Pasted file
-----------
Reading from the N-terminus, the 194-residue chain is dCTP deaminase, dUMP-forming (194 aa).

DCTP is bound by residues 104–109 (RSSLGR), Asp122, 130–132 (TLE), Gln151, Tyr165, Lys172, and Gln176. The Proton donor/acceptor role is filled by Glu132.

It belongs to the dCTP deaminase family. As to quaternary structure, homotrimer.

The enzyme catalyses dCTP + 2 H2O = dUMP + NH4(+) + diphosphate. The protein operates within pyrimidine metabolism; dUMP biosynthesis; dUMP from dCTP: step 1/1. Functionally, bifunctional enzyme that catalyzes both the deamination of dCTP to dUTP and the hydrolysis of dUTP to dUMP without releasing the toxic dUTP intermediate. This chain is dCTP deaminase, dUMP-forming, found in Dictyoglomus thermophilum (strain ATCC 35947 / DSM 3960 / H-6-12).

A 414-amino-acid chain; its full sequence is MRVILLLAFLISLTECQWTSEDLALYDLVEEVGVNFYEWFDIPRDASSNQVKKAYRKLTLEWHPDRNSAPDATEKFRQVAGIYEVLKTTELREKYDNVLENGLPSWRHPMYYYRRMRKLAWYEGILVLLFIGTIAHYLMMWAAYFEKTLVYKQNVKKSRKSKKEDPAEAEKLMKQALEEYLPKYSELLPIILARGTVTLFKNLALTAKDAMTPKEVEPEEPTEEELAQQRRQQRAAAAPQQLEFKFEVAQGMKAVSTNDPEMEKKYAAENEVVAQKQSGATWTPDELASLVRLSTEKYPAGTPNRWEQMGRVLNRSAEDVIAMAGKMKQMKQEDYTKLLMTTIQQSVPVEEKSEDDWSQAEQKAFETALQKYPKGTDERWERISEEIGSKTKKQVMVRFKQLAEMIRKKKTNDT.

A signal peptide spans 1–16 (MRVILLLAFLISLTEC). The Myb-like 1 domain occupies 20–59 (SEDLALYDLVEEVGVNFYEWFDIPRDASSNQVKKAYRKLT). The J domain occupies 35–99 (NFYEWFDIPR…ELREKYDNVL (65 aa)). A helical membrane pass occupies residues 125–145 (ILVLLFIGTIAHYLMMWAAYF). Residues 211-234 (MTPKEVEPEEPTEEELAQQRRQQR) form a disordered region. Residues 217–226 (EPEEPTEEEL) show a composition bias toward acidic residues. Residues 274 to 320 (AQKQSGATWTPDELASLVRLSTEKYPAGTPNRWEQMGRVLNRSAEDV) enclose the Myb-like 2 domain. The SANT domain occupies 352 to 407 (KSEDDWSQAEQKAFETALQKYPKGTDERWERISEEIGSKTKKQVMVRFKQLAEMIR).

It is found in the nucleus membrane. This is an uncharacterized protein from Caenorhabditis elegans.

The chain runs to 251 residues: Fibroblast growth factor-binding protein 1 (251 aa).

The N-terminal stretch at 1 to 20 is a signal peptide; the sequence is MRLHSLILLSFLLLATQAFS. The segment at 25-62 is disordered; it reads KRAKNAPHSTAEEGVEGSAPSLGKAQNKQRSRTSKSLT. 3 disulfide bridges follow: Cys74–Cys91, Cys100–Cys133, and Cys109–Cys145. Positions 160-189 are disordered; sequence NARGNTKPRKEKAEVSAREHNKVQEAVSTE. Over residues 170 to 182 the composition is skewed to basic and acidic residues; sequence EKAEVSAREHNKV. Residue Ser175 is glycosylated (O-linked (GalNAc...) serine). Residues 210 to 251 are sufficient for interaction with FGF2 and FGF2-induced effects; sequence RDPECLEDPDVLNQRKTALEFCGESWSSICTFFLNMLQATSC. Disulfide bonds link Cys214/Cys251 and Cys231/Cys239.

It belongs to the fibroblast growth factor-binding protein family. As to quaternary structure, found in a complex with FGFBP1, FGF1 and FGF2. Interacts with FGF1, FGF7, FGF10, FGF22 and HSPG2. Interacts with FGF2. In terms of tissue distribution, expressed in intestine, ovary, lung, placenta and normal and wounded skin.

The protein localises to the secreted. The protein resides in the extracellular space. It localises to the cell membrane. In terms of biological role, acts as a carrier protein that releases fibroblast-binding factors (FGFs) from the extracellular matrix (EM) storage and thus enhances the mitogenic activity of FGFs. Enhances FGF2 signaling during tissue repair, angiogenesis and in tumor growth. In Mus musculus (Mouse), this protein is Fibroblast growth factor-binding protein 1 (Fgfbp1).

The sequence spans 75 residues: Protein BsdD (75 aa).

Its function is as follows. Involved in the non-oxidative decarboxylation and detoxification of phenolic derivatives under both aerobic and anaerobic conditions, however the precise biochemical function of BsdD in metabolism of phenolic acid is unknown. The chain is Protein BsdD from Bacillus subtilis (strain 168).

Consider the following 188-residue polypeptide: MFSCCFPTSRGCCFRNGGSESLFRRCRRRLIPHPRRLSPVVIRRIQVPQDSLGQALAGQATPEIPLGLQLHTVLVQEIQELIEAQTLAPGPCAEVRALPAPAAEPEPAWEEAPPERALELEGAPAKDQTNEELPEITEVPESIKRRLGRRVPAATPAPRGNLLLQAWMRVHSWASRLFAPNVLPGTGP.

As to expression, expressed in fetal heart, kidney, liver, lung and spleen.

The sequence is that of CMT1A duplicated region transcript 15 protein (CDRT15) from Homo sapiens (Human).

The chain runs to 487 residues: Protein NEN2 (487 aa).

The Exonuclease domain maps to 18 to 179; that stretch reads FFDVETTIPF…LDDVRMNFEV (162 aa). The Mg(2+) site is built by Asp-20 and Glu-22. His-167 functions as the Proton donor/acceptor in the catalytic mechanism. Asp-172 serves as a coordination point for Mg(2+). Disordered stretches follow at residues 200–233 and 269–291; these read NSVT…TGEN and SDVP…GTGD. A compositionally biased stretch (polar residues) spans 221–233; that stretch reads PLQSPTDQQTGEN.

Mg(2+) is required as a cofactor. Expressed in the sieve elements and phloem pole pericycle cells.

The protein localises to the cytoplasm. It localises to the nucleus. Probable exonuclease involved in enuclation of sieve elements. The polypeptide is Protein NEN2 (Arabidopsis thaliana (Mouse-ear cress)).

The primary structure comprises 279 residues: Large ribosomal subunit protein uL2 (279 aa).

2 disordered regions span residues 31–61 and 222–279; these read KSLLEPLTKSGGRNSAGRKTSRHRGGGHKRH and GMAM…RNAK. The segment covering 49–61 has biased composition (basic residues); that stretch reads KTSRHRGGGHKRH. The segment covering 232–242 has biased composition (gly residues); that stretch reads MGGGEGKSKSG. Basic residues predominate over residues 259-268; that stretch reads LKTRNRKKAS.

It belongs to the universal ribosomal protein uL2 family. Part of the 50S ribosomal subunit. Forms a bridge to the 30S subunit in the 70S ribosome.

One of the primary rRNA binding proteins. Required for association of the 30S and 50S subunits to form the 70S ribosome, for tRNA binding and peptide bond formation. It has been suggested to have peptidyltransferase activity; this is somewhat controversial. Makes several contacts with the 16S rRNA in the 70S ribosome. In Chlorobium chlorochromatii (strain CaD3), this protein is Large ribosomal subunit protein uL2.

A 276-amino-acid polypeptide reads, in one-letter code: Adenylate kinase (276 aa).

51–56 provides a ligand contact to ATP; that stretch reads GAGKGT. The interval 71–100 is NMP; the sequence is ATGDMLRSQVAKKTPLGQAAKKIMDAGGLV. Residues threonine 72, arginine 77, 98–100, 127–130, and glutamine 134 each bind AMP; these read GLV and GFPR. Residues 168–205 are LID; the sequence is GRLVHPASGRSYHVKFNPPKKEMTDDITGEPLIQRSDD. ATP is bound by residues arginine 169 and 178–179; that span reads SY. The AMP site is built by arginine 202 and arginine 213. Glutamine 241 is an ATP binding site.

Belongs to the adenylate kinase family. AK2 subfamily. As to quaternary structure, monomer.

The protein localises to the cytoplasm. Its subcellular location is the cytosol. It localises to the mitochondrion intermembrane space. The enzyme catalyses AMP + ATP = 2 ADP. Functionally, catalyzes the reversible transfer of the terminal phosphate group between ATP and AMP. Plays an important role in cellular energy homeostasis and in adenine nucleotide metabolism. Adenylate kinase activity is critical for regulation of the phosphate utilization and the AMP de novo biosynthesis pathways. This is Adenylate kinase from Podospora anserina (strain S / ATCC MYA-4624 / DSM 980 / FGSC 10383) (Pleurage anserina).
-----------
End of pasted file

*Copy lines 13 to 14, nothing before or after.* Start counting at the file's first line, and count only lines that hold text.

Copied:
Its function is as follows. Involved in the non-oxidative decarboxylation and detoxification of phenolic derivatives under both aerobic and anaerobic conditions, however the precise biochemical function of BsdD in metabolism of phenolic acid is unknown. The chain is Protein BsdD from Bacillus subtilis (strain 168).

Consider the following 188-residue polypeptide: MFSCCFPTSRGCCFRNGGSESLFRRCRRRLIPHPRRLSPVVIRRIQVPQDSLGQALAGQATPEIPLGLQLHTVLVQEIQELIEAQTLAPGPCAEVRALPAPAAEPEPAWEEAPPERALELEGAPAKDQTNEELPEITEVPESIKRRLGRRVPAATPAPRGNLLLQAWMRVHSWASRLFAPNVLPGTGP.